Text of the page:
Export growth of 6% seen by KITA next year
Exports should grow 6 percent next year to reach $538.2 billion, according to the Korea International Trade Association (KITA) Wednesday, recovering from the Covid-19 pandemic and propelled by semiconductors, computers and bio pharmaceuticals.
Risks from the pandemic persist, but the trade organization sees signs of recovery in the global economy.
“The 6 percent growth rate is a conservative estimate based on what we’re seeing at the moment,” said KITA Chairman Kim Young-ju at a press event in Gangnam District, southern Seoul.
“Green, bio health care and digital will be key trends that boost exports of Korean goods," he predicted. "Vehicle sales, for which demand was reduced this year due to lockdowns, are recovering while industrial products like petrochemicals, machinery and steel are set to improve as well.”
KITA estimates that Korea’s exports will drop 6.4 percent this year compared to the previous year to reach $507.7 billion.
Imports will fall 7.6 percent on year, bringing the trade surplus for 2020 to $42.8 billion.
Growth in 2021 could make up for the losses in 2020, Kim said, but the structural change in Korea’s exports is the most important thing to be noted.
“Looking at the figures, you may think we’re just going back to 2019, but we're not,” he said. “The global economy is going through structural change — and that’s the fact that Covid-19 has accelerated digitalization and spread environmental awareness.
“A hopeful sign is that Korea’s recovery in exports recently is led by semiconductors, computers, eco-friendly vehicles and bio pharmaceuticals. This is proof that Korea has the fundamentals to keep that growth next year.”
Despite the pandemic, Korea’s exports improved a lot in this year’s second half, according to KITA data. Monthly exports have seen on-year increases since September after six months of declines.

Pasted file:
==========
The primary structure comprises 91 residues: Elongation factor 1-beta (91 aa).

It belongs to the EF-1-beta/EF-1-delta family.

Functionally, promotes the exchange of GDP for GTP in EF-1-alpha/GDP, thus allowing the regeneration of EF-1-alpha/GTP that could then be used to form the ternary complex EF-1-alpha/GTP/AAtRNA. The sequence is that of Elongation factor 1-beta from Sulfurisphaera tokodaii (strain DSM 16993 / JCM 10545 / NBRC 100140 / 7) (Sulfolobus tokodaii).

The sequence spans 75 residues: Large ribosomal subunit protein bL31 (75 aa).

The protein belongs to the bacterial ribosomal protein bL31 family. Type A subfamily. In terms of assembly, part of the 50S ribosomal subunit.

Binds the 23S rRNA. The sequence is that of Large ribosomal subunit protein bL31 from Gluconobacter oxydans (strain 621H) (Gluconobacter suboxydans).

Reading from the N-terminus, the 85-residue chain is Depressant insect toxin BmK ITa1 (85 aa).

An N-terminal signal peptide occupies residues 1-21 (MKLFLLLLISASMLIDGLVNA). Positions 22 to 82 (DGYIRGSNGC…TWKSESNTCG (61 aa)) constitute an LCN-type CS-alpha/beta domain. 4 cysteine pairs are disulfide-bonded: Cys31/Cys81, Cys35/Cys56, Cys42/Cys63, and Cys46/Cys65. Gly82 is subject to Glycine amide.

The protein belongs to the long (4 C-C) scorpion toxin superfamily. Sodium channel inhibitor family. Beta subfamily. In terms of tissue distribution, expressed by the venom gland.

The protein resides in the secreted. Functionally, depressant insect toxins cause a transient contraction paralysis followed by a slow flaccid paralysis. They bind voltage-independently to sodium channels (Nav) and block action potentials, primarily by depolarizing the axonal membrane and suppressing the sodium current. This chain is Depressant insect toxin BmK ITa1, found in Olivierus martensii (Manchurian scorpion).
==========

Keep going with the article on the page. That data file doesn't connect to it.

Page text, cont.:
Notable growth was seen in electric vehicles, for which exports jumped 23.7 percent on year between January and October, and bio health care exports, which grew 45.7 percent in the same period.
As for 2021, KITA said home electronics and mobile devices would be the only two categories among Korea’s 15 biggest exports to see negative growth. Exports of all other categories are projected to grow.
Computer exports were projected to increase 54.7 percent on year thanks to the digitalization wave. Vehicle exports, which were sluggish this year, would come back on track to increase by 11.9 percent. Increased consumption of disposable packages and improving crude oil prices will help expand petrochemical exports by 11.4 percent.
Regarding the trade environment for 2021, Kim said protectionism will likely persist worldwide as governments struggle to revive economies hit by the coronavirus. That includes the United States under President-elect Joe Biden, he added.
“We won’t be able to know their direction before the administration starts,” Kim said. “Biden would likely be more cooperative with other countries than Trump, but at the end, the U.S. economy would be a priority before considering partnerships.”
Kim said that the new U.S. administration was unlikely to reverse sanctions on China’s Huawei.
The biggest difficulty for KITA currently, Kim said, was dealing with quarantines that make it extremely difficult for businessmen to secure new deals.
“The government seems to be very cautious about allowing fast-track entrance for traveling businessmen, especially when it comes to choosing which countries have the most trade volume with Korea,” Kim said.
“But over the past year we developed a lot of new ways to take trade shows online, like sending samples to clients first and holding introductions virtually. The outcomes are increasing.”
BY SONG KYOUNG-SON [firstname.lastname@example.org]
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